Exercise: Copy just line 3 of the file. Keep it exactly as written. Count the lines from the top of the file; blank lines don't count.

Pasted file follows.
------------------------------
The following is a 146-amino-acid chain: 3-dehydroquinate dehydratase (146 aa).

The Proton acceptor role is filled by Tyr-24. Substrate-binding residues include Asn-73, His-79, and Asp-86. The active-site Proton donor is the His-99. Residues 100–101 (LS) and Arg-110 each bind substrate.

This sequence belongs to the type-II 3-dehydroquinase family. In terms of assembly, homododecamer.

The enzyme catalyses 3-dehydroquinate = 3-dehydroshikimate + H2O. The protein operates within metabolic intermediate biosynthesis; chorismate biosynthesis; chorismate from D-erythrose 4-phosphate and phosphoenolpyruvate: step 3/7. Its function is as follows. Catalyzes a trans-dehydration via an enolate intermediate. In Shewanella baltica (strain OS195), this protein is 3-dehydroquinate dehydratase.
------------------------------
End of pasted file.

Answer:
This sequence belongs to the type-II 3-dehydroquinase family. In terms of assembly, homododecamer.